Draken calls pilotage “unfair”

Ambiguity in the law caused confusion for the visiting Viking ship

Photo: Nancy Andersen The Draken Harald Hårfagre in Chicago. The issue of fees was a distraction on its Great Lakes visit.

Photo: Nancy Andersen
The Draken Harald Hårfagre in Chicago. The issue of fees was a distraction on its Great Lakes visit.

Steven Dahlman
North Loop News

The Draken Harald Hårfagre has paid its pilotage fees but the Viking ship’s new expedition manager says such fees will keep them and other foreign vessels on similar goodwill missions from returning to the United States.

The largest Viking ship built in modern times left Norway on April 26 on a route that took it to Iceland, Greenland, Canada, and the United States, but not to its ultimate destination, Duluth, Minnesota, where one of every six residents is Norwegian. In July, as the ship was about to enter the Great Lakes, its crew learned they would have a local pilot on board to help with navigation and they would pay him $400 per hour.

Whether it would cost $430,000 as the captain of the Draken first calculated—or $145,000 as figured by one of the organizations providing pilotage services—the fees, though not a complete surprise, were at the very least a disappointment and a distraction.

Pilots and crew agree a price quote for pilotage was sent to the Draken expedition before it arrived in the U.S. An email sent last November from a Draken crew member to the Coast Guard acknowledged that pilotage was mandatory on the Great Lakes.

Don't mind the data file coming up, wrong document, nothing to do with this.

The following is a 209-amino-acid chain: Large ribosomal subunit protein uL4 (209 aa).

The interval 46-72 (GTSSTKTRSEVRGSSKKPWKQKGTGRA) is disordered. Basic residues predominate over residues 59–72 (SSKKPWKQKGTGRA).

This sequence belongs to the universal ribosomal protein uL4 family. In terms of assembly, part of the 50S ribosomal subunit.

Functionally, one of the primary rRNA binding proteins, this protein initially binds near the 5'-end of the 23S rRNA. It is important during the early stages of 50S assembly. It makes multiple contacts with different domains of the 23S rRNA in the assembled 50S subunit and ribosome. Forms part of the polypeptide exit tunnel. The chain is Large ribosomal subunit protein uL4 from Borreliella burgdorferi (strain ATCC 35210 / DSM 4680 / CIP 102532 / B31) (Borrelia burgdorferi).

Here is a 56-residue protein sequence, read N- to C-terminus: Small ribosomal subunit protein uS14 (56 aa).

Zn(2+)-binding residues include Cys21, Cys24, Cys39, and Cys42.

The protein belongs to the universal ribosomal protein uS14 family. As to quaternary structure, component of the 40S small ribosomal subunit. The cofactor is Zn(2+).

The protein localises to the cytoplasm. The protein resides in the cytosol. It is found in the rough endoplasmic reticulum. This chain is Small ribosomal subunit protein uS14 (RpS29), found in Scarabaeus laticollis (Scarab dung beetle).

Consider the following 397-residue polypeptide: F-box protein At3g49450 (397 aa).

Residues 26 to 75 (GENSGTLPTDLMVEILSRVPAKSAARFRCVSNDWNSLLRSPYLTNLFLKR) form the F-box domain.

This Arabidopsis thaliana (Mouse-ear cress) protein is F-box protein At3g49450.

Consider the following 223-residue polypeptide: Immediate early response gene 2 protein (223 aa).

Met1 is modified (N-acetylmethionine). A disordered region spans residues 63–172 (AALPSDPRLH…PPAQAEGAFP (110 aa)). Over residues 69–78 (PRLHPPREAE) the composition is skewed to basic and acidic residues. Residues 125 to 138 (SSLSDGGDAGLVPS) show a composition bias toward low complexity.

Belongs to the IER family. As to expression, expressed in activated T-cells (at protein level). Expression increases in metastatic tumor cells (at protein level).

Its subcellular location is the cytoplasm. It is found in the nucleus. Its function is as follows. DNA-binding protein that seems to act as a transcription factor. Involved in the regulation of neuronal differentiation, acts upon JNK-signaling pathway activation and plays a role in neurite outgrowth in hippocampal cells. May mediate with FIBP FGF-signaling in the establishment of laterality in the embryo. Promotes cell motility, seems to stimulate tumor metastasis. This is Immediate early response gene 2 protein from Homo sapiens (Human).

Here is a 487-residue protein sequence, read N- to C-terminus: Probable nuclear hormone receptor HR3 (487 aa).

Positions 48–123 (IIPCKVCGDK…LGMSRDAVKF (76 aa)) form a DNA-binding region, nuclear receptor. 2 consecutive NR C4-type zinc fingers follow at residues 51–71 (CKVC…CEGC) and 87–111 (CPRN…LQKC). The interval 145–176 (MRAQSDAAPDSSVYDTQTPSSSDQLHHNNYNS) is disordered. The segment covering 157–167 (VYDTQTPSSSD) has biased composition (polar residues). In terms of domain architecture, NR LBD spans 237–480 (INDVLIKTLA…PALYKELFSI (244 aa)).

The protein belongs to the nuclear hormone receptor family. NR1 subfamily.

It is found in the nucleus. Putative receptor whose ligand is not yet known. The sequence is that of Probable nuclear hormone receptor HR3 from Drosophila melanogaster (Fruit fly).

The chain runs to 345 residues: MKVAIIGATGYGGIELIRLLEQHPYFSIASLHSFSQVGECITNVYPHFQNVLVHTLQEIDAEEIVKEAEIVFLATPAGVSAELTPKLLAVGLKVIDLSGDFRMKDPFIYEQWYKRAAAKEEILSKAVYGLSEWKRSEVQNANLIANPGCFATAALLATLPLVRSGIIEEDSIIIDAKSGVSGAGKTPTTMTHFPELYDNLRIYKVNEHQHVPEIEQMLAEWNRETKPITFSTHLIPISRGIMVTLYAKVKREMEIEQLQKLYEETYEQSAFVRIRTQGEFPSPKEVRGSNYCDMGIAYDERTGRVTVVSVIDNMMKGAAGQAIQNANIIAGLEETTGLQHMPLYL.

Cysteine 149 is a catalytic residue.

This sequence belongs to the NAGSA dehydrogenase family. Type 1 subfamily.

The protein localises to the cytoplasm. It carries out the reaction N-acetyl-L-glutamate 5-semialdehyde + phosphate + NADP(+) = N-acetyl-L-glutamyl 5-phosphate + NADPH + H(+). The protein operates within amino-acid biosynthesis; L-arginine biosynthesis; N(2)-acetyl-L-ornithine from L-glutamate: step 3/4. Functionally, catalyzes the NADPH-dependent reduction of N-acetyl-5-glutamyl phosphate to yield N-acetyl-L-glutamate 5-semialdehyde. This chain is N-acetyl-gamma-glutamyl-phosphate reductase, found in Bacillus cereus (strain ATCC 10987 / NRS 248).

While the Draken was in Canada, however, its crew was told they did not need a pilot because their 115-foot-long by 26-foot-wide ship was too small. Whether this applied to Canadian waters only or all of the Great Lakes was not made clear to the expedition, according to Luke Snyder, who stepped up from expedition coordinator to expedition manager after the previous manager had to leave due to a serious illness.

When they realized they would have to pay, Draken captain Björn Ahlander first estimated the cost at well over $400,000 because the plan was to sail across the Great Lakes. The journey would be slower than if the ship used its engines and it would cover a larger area because sailing ships, at the mercy of the wind, do not travel in a straight line.

While the engines are needed for safety reasons, the Viking ship never intended to use them as its main means of propulsion.

“The pilots don’t see the ship as a sailing vessel,” says Snyder. “They look at it moving as fast as it can possibly go in the straightest line between one port and next. If you look at that, you can reduce the cost of pilotage, but that isn’t what the expedition is about.”

U.S. law ambiguous, unfair, says expedition manager
Though he emphasizes they are not “anti-pilot,” Snyder says the requirement, which has cost the expedition about $117,000, is unfair in their case. “The thing that we still can’t quite figure out is why we’re required to carry a pilot.”

He has looked at the legislation, which dates back to the 1960s, and while it says any foreign vessel entering the Great Lakes must have a pilot, Snyder says the law applies only to commercial vessels—which the Draken is not.